Richard Louv is a journalist and author who recently spoke in our River City. He advocates for children spending more time in “the woods” as North Americans call wild places with lots of trees.
I did not hear him speak in W(h)anganui, but went to a talk he presented at Dartmouth College (USA) eight or nine years ago. From what I remember, he was full of facts, figures, and statistics as any good journalist would be. From what I gather he shared the same type of information during his talk here, although presumably updated.
It is not difficult to document the loss of wild places near residential housing. Nor is it difficult to document the time children spend in front of screens instead of playing in “the woods.”
But like most journos I have known over the last two decades – Chronicle staff excepted, of course – he only tells part of the story. To illustrate this point, I have to begin with a question: For what purpose should we be striving to “reconnect kids and nature”? In other words, why bother?
Here are a few answers I have heard:
To decrease behaviour problems
To get kids “out of the house”
To help develop observation skills
To encourage “respect for nature”
To ingrain an “environmental ethic”
In my opinion, the primary purpose of providing abundant opportunities for children to spend time in nature would be as part of a greater scheme to encourage the development of ecological literacy. Simply “reconnecting kids with nature” is not sufficient, and here is where Louv misses the rest of the story.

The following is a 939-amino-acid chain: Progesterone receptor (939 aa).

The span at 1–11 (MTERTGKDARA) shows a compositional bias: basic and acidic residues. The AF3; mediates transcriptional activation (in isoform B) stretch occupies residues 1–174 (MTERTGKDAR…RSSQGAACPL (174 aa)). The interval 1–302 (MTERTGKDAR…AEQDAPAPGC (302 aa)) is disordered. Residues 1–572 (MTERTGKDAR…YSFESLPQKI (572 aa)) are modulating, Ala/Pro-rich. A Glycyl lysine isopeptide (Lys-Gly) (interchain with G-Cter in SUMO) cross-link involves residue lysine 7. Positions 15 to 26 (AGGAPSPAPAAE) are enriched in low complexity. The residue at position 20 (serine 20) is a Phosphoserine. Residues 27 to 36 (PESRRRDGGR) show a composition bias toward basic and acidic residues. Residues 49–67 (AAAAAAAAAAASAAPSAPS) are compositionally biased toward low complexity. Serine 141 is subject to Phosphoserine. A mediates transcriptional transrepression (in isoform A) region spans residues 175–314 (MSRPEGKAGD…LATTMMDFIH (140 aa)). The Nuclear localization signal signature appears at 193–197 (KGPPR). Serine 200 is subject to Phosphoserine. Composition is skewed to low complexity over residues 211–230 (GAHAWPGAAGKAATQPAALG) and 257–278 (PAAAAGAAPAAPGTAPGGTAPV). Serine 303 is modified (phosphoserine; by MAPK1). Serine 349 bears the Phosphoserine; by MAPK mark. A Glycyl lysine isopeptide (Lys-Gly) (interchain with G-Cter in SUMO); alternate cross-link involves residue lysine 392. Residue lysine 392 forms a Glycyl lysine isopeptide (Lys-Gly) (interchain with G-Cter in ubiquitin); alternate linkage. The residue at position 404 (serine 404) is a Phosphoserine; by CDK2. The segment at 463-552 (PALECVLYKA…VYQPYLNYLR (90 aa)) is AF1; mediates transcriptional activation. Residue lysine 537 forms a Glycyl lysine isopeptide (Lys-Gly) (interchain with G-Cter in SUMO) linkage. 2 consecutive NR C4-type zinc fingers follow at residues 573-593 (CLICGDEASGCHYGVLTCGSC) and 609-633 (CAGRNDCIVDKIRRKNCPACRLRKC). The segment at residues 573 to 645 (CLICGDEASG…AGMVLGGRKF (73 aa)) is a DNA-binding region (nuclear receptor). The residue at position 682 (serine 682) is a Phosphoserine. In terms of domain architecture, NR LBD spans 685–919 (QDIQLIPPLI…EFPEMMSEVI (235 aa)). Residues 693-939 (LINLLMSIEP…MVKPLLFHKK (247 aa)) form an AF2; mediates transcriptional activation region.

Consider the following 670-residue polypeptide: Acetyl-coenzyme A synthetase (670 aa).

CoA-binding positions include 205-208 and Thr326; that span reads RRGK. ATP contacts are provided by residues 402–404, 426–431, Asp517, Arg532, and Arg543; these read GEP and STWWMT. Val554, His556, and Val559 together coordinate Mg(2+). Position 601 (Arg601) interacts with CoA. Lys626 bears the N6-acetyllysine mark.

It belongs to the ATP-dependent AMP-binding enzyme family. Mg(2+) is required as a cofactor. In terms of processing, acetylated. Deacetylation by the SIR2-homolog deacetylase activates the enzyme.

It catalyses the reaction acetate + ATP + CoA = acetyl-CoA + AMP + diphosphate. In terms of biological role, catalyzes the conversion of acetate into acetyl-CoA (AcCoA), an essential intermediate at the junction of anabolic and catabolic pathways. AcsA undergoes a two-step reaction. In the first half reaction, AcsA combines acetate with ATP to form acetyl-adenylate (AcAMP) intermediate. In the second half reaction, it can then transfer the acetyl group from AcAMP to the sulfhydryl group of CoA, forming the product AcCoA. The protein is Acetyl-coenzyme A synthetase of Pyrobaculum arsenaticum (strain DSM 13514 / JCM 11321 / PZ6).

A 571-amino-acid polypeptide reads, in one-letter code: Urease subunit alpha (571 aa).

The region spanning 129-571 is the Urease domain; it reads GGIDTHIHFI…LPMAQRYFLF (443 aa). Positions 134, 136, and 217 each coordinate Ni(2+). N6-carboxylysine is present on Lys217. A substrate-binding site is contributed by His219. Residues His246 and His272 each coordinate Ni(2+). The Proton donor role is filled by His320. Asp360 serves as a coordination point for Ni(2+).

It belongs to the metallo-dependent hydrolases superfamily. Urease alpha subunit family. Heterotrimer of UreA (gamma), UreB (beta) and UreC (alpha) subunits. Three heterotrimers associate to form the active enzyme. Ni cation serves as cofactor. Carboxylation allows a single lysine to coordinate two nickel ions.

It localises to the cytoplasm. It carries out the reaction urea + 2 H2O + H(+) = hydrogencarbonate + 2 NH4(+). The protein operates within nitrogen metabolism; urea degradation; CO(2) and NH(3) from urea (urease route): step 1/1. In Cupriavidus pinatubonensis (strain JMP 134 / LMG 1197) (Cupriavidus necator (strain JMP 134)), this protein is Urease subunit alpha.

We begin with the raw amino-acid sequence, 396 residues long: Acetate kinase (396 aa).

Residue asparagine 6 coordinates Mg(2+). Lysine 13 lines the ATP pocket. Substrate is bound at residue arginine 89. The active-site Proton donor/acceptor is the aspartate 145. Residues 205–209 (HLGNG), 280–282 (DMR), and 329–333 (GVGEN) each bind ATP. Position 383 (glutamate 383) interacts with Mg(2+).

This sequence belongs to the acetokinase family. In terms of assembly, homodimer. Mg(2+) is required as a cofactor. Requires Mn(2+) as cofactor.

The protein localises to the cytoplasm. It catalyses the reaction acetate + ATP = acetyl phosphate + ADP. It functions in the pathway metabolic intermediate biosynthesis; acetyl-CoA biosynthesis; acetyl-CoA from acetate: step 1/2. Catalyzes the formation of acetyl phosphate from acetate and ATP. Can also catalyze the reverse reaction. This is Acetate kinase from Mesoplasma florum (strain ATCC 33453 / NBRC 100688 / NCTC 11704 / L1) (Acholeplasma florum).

We know that spending time in nature is insufficient to develop ecological stewards or Kaitiaki of the planet because the generations of human beings who caused the environmental degradation we now face spent considerably more time in the natural world than the current generation of children. We may have fond memories, but they do not necessarily translate into sustainable behaviours.
Interestingly, there is a growing body of evidence that suggests the current generation of young adults – sometimes called Millennials or Generation Y – embrace much more sustainable lifestyles than Baby Boomers in spite of having spent less time in “the woods.” What is also interesting in that despite their eco-friendly lifestyles, most Millennials do not self-identify as “environmentalists.” Good on them.
What could possibly explain this apparent contradiction in Louv’s “Nature Deficit” argument? The answer is simple: Recycling. Here is what I mean from a big picture perspective.
In places like New Zealand, most people who engage in sustainable behaviours do so out of a certain level of ecological literacy, which consists of environmental knowledge, an attitude of care, and the ability to act.
Don’t laugh, taking action is a real skill and goes right to the heart of the apparent difference between Boomers and Millennials. Many Millennials had educational experiences in primary school that included learning how to take action on environmental issues while most Boomers did not. The classic example is recycling.
If you are over 50 or under 30, ask yourself this question: Was there a recycle bin in your classroom?
Learning to take action is equally important to learning to care, but neither is part of what an assessment-driven education system demands: learning da facts! As parents and teachers who want to do our best to raise sensitive children who engage positively with their environment and community, it is essential that we do not take Louv’s prescription as comprehensive but rather as part of a much larger and ongoing learning process. If we miss the big picture, then nature walks run the risk of tokenism, and we will fail to prepare this generation of children for what is predicted to be an increasingly volatile world with greater pressure on limited natural resources.
To be continued…
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